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UK sportive preview: West Riding Classic

29 Mar 2018

An old-school sportive in the magnificent Yorkshire Dales

When: 28th April 2018
Where: Clapham, North Yorkshire
Distances: 120km/95km/50km
Cost: £26


What is the West Riding Classic?

A beautiful ride following quiet roads through some classic Yorkshire Dales scenery, such as Kingsdale, Dent, Ribblehead, Malham and Settle, with something for everyone from newbies to seasoned sportive riders.

The West Riding Classic is very much an old-school sportive – don’t expect electronic chip timing, instead the focus is on the old-fashioned hospitality with riders issued cards to clock in and out at control points on the route.

In place of high-energy gels at feed stations, you can expect to find ‘delicious home-cooked food and old-fashioned comradery’. Prices are old school too, with a flat-rate entry fee of £26 for all routes making it excellent value. 

What’s the route?

There are three options: Short, Long and Extra Long, all starting and finishing at Clapham village hall in the heart of the Yorkshire Dales, where you’ll get a ride briefing over a cup of tea or coffee before setting off.

Rather than a fixed start time, you can set off at any time during the start window, adding to the relaxed feel of the event.

At 120km/75 miles, the ‘Extra Long’ route may not be the longest ride on the sportive calendar, but what the organisers describe as its ‘relentlessly up and down nature’ means it will be more challenging than many rides of similar length.

The first climb comes right at the start as you head up towards Ingleton, where the Short and Long routes split off.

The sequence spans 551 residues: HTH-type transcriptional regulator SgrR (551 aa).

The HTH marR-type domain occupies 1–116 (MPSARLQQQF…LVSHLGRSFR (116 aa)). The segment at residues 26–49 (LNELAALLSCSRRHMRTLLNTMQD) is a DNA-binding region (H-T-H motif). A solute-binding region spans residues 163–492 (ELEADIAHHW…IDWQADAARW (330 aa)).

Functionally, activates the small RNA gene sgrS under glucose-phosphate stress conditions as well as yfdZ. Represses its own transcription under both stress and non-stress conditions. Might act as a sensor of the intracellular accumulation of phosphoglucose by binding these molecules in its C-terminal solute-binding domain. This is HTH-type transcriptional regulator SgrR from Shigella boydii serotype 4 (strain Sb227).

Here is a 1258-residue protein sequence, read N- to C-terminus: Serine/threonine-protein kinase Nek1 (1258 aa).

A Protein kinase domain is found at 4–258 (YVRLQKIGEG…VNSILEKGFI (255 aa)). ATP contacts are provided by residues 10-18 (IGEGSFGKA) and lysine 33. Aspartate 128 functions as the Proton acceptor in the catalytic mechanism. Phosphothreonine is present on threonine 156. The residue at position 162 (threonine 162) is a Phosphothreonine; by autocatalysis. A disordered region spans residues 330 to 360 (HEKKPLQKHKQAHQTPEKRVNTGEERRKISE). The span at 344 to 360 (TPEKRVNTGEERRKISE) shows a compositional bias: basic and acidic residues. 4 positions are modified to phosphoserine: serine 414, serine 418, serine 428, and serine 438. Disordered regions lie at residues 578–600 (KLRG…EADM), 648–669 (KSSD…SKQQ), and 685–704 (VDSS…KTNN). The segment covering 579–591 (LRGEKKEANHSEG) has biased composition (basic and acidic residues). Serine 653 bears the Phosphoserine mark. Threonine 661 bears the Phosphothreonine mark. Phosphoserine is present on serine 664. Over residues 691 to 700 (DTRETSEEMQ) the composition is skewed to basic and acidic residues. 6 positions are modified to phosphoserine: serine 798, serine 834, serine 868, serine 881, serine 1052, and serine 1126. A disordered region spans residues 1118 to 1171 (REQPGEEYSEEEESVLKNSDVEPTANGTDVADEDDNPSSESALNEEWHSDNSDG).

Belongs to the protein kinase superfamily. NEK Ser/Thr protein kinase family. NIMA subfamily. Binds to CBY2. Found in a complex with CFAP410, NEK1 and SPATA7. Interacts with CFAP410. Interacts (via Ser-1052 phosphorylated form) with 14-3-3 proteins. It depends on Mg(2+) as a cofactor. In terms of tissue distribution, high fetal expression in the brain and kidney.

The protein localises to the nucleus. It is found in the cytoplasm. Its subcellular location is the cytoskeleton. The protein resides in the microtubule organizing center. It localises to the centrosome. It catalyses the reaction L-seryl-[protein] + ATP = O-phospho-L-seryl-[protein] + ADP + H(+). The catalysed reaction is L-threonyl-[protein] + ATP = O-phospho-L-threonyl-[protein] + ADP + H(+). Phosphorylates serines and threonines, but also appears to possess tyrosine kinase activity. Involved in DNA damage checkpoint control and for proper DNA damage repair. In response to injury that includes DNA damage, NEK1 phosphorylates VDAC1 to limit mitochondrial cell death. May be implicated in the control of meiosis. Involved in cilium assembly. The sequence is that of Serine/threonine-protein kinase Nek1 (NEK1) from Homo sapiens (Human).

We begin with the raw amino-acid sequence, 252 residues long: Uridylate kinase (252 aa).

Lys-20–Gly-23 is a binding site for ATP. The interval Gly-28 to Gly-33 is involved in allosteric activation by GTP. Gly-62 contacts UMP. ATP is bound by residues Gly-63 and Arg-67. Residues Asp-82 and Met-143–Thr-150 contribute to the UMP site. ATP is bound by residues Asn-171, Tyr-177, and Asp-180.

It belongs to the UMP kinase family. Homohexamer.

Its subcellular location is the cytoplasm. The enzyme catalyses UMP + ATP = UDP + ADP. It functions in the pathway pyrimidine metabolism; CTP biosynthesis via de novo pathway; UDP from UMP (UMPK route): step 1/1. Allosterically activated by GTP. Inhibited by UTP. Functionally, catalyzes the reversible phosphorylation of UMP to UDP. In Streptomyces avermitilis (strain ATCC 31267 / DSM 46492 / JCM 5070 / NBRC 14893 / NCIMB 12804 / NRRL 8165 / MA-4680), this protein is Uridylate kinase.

The Extra Long continues through Deepdale and Dent, with more climbs and one or two spectacular descents too, including a long descent to the famous Ribblehead Viaduct.

After the lunch stop, the return leg takes you via Stainforth to another steep climb at Penyghent before descending to the only flat section of the whole ride, following the valley floor to Litton and yet another significant climb to Malham.

The next town on the route is Settle, which will also host the finish of the first stage of the Tour de Yorkshire, so you will get to ride some of the same roads as the pros.

Yet more troughs and climbs will sap any remaining energy from your legs before you arrive back at the finish in Clapham.

Are the other routes any easier?

At 33 and 60 miles respectively, the distances should be within the capabilities of most reasonably fit cyclists, but both the Short and Long routes share a similarly lumpy profile as the Extra Long route, so they’re still a test.

The Short route is a loop of Ingleborough, one of the famous ‘Three Peaks’, with views of Whernside and Penyghent.

What’s included in the entry fee?

With typical Yorkshire modesty, the ride organisers claim to have ‘the best feed station in the UK’, which comes at Horton village hall, not long after Ribblehead and features on all three routes.

Details are to be confirmed at the time of writing, but past editions suggest that this is one of the real highlights of the event, featuring hearty soups and home-made parkin, a traditional Yorkshire gingerbread-style cake.

Just the kind of fuel you need to keep you going on a long, hilly ride such as this. Official event timing is via a card, which riders use to clock in and out – and get to keep afterwards as a memento of the ride.

Although the roads are not closed, the route is well signposted, and while this is a low-tech kind of event, free GPX files are provided for those gadget-loving cyclists who like to follow the route on their Garmins.

Does the ride support any good causes?

The event supports two official event charities. The first is the Cave Rescue Organisation, an essential emergency service for the Dales, which also provides first aid services to riders on the event.

The other is Goma Cycling Club, a fledgling group in the Democratic Republic of Congo, providing riding, training, leadership and equipment for young cyclists in the city of Goma.

How do I sign up?

The event is open for entries right now at, but don’t delay because places are limited – this is not a large-scale event, and you’ll find rider numbers are in the hundreds rather than the thousands, which all adds to its homely, personal feel.

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